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Which means that he's not fully doing his job, because while bureaucrats at every level carry out policy, it's the top man's job to set the tone for how policies are carried out. And that includes being an effective spokesman on behalf of the Justice Department and the president; he's not just some highly placed minister deciding whose email to intercept.

It's the difference between being the proverbial sheriff and the proverbial deputy.

And recently, in the Fox News brouhaha, the Daily Beast's Daniel Klaidman reports that the attorney general may have begun to feel "a creeping sense of personal remorse" for what appears to be overzealous pursuit of a journalist's emails, calls and whereabouts.

But then why go that route to begin with?

If he has concluded that the ability of his Justice Department to stay on top of security leaks takes precedence over press freedom, then he should stick by, and explain, that position.

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If, however, in the Fox case, Holder now thinks he walked too close to the line of criminalizing investigative journalism, then he needs to seriously rethink his approach.

Because every administration misstep has "helped its critics" slow down Obama's agenda. And no matter how much trust the president has in his attorney general, the more Holder is seen as a drag on that agenda, he'll increasingly be a liability in the president's cabinet.

He's not going anywhere anytime soon, but it's a disturbing theme in the administration, because with perpetually grimacing Press Secretary Jay Carney and a mostly camera-unready Cabinet, the president is nearly always better off just speaking for himself.

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It's tricky with Holder, though, because he has been the subject of controversies — some real and some bogus — almost since day 1. Which doesn't mean there haven't been moments when he's been willing to stand up for himself, the president and the administration of justice in the face of political crosswinds.

For example, his candid rebuke — impolitic as it may have been — of members of Congress when they used the power of the purse to thwart Holder's plans to put Khalid Sheikh Mohammed on trial in civilian court, as opposed to a military tribunal, despite the fact that civilian courts "have convicted hundreds of terrorists since Sept. 11, and our prisons safely and securely hold hundreds today, many of them serving long sentences."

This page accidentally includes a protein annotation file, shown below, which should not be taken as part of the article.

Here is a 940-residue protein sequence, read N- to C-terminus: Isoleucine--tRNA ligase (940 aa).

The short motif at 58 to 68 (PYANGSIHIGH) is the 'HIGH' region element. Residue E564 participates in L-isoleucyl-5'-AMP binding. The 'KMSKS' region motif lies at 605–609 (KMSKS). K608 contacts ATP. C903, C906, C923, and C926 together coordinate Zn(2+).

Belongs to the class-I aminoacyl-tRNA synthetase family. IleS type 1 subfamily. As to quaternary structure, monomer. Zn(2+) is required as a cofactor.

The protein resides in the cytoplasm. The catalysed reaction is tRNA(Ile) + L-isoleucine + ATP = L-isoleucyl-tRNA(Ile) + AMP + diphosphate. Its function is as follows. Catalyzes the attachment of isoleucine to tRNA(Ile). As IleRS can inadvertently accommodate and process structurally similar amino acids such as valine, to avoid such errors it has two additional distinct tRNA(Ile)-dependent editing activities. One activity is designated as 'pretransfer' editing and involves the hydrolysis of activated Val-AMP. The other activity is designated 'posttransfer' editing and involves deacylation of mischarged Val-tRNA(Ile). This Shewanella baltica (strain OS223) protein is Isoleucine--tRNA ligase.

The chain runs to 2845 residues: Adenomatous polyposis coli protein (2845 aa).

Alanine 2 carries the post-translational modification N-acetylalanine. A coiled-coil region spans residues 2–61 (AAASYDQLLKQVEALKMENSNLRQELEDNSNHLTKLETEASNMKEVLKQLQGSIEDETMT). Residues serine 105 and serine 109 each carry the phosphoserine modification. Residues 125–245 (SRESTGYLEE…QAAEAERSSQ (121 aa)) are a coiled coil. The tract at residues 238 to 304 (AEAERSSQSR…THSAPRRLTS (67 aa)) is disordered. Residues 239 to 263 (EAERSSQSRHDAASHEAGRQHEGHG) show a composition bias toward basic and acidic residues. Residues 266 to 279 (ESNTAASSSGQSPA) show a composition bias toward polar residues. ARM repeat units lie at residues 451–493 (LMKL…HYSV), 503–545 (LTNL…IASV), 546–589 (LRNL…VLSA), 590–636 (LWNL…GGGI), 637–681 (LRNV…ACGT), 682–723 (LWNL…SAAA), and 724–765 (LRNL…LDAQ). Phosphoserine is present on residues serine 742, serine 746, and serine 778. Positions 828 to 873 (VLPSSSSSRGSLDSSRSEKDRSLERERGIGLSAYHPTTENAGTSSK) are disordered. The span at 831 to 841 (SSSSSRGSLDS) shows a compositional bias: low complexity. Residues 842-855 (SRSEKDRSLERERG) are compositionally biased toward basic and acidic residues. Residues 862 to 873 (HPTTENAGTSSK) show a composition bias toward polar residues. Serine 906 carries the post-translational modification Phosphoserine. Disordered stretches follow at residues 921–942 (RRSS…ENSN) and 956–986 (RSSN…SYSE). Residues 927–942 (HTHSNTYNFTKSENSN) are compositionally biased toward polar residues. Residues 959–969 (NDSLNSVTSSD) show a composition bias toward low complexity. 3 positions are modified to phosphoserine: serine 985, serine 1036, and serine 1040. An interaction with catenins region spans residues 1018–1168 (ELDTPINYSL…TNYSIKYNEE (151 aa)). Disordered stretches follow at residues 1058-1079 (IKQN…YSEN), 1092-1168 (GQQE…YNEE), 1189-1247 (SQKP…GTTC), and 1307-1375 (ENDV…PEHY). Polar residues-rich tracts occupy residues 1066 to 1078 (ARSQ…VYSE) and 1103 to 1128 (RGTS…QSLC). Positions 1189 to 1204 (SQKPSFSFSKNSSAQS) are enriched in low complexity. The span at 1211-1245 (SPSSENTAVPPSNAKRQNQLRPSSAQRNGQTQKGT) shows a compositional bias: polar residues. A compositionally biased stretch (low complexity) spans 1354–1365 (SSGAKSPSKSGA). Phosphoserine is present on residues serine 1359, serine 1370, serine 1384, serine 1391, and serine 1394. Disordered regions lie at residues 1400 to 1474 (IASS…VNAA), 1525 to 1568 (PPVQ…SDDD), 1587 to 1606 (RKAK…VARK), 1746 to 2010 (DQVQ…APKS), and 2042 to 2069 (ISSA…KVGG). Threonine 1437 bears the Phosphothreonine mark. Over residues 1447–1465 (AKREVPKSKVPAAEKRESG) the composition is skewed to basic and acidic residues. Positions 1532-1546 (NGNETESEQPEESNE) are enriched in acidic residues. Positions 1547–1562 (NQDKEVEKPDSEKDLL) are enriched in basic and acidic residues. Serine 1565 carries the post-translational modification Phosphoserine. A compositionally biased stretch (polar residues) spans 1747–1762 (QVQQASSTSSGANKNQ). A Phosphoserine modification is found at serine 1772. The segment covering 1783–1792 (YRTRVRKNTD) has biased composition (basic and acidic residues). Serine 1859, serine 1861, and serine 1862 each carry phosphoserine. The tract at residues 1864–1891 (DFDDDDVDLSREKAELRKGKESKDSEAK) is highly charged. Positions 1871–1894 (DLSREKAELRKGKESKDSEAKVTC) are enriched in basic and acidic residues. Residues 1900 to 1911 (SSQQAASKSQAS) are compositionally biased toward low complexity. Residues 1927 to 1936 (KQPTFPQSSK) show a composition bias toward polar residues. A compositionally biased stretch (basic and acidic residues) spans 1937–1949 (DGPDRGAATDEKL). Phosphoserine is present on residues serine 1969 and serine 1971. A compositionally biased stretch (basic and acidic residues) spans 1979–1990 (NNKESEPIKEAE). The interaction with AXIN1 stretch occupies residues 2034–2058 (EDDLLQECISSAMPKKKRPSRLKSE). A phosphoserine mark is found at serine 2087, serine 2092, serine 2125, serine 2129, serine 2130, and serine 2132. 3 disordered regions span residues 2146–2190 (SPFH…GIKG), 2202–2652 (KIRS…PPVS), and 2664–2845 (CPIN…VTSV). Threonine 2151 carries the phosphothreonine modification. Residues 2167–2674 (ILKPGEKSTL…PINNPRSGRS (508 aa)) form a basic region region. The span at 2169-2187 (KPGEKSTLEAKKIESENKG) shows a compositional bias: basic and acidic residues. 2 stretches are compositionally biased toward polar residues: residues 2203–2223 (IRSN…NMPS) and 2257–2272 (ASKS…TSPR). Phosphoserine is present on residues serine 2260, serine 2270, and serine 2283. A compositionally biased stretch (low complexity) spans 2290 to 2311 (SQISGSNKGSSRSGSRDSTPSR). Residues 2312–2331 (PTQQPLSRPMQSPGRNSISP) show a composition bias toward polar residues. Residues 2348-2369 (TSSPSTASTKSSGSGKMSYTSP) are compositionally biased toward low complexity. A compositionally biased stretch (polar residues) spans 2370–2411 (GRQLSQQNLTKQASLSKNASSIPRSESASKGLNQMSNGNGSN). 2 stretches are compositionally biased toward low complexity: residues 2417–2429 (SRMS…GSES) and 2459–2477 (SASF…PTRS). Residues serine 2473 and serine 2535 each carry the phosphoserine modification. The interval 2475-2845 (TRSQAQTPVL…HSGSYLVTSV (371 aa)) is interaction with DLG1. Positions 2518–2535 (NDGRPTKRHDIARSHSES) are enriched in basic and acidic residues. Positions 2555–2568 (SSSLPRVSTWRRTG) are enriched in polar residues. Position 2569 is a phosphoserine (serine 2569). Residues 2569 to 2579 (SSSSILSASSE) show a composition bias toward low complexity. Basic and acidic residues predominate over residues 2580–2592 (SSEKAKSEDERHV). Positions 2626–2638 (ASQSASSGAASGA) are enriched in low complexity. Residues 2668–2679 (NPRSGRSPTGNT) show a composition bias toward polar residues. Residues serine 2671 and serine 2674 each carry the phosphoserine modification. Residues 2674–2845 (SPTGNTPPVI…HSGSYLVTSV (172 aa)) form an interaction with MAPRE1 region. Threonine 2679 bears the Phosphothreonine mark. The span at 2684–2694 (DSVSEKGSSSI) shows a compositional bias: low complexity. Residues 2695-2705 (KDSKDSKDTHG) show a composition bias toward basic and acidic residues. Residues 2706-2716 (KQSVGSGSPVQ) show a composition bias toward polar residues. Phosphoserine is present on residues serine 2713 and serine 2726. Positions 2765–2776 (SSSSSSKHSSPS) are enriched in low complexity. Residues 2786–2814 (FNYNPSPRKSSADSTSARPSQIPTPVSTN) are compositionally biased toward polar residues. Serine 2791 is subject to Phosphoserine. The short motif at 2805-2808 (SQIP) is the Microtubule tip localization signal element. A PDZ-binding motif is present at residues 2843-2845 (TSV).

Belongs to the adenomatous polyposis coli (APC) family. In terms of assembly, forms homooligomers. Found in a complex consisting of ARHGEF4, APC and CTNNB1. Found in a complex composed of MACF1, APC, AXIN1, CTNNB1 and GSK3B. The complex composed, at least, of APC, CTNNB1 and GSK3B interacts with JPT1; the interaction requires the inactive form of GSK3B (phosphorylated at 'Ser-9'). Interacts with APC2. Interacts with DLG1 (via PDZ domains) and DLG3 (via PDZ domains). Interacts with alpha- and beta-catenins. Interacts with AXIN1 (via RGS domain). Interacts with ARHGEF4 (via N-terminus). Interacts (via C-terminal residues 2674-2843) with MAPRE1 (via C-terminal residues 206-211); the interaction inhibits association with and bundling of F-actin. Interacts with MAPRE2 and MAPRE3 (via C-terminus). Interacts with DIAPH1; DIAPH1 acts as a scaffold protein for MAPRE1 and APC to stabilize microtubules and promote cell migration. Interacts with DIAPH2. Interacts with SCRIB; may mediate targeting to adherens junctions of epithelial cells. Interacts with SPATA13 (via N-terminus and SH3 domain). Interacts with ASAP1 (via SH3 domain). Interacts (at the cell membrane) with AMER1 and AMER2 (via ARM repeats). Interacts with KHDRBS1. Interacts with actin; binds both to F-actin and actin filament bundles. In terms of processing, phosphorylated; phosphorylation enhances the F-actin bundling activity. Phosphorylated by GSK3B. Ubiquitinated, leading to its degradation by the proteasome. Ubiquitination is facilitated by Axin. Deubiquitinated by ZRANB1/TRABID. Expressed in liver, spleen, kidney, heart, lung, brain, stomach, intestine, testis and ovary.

The Justice Department lost that round to Congress, but that's really not one you can pin on Holder.

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More than four years into his rocky tenure as our top law-enforcement officer, what's hard to figure out about Holder is this: Why does he even want to be attorney general?

On one level, it makes sense that after a career that has included stints as a Superior Court judge — appointed by Ronald Reagan; D.C.'s first black U.S. attorney; and deputy attorney general in Bill Clinton's administration, he'd naturally want to become America's top cop. But on another level, Holder confounds. He's a smart guy who could easily have made 10 times the money with one-tenth the headaches in the private sector. Yet he signed on for a second term, despite being either unwilling, or unable, to navigate the politics involved.

Predictably, on Sunday's talk shows, Democrats said there's nothing "that would prevent him from continuing to do his job," while Republicans asked if Holder is "really able to effectively serve" with clouds hovering overhead.

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For now, though, Holder is either determined to outlast his critics, or he just thinks he's the best man for the job. Which makes sense, if you buy Reason editor Nick Gillespie's theory that his unwritten role is playing the bad cop so that Obama can be the good guy.

If that's the case, then he's doing a heckuva job.

David Swerdlick is a contributing editor at The Root. Follow him on Twitter.

David Swerdlick is an associate editor at The Root. Follow him on Twitter